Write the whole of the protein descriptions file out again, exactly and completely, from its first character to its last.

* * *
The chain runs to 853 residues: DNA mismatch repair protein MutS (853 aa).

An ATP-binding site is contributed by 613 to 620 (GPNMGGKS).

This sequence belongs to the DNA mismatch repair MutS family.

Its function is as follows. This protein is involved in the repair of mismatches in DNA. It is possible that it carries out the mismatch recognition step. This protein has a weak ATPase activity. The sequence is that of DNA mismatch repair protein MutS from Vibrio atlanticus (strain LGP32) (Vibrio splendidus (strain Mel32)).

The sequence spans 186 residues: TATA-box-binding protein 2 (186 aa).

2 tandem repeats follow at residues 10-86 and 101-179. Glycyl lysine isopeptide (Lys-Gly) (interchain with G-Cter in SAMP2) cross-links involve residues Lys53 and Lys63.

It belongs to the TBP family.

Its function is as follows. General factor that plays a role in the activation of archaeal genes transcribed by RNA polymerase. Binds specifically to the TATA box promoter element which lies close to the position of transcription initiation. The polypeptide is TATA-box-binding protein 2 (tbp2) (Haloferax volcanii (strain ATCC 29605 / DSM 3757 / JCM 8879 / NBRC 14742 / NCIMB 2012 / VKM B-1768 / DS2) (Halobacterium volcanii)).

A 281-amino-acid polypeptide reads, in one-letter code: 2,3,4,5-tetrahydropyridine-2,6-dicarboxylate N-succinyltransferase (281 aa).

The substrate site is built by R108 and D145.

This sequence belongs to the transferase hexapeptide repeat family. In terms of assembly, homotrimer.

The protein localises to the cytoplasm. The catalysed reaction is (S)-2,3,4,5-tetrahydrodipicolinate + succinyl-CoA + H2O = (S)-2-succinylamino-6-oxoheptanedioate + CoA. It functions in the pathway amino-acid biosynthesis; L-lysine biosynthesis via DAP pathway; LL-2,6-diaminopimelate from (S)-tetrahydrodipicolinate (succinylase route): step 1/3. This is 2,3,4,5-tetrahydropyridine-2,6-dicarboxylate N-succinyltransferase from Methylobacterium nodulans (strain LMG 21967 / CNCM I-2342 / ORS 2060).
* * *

The chain runs to 853 residues: DNA mismatch repair protein MutS (853 aa).

An ATP-binding site is contributed by 613 to 620 (GPNMGGKS).

This sequence belongs to the DNA mismatch repair MutS family.

Its function is as follows. This protein is involved in the repair of mismatches in DNA. It is possible that it carries out the mismatch recognition step. This protein has a weak ATPase activity. The sequence is that of DNA mismatch repair protein MutS from Vibrio atlanticus (strain LGP32) (Vibrio splendidus (strain Mel32)).

The sequence spans 186 residues: TATA-box-binding protein 2 (186 aa).

2 tandem repeats follow at residues 10-86 and 101-179. Glycyl lysine isopeptide (Lys-Gly) (interchain with G-Cter in SAMP2) cross-links involve residues Lys53 and Lys63.

It belongs to the TBP family.

Its function is as follows. General factor that plays a role in the activation of archaeal genes transcribed by RNA polymerase. Binds specifically to the TATA box promoter element which lies close to the position of transcription initiation. The polypeptide is TATA-box-binding protein 2 (tbp2) (Haloferax volcanii (strain ATCC 29605 / DSM 3757 / JCM 8879 / NBRC 14742 / NCIMB 2012 / VKM B-1768 / DS2) (Halobacterium volcanii)).

A 281-amino-acid polypeptide reads, in one-letter code: 2,3,4,5-tetrahydropyridine-2,6-dicarboxylate N-succinyltransferase (281 aa).

The substrate site is built by R108 and D145.

This sequence belongs to the transferase hexapeptide repeat family. In terms of assembly, homotrimer.

The protein localises to the cytoplasm. The catalysed reaction is (S)-2,3,4,5-tetrahydrodipicolinate + succinyl-CoA + H2O = (S)-2-succinylamino-6-oxoheptanedioate + CoA. It functions in the pathway amino-acid biosynthesis; L-lysine biosynthesis via DAP pathway; LL-2,6-diaminopimelate from (S)-tetrahydrodipicolinate (succinylase route): step 1/3. This is 2,3,4,5-tetrahydropyridine-2,6-dicarboxylate N-succinyltransferase from Methylobacterium nodulans (strain LMG 21967 / CNCM I-2342 / ORS 2060).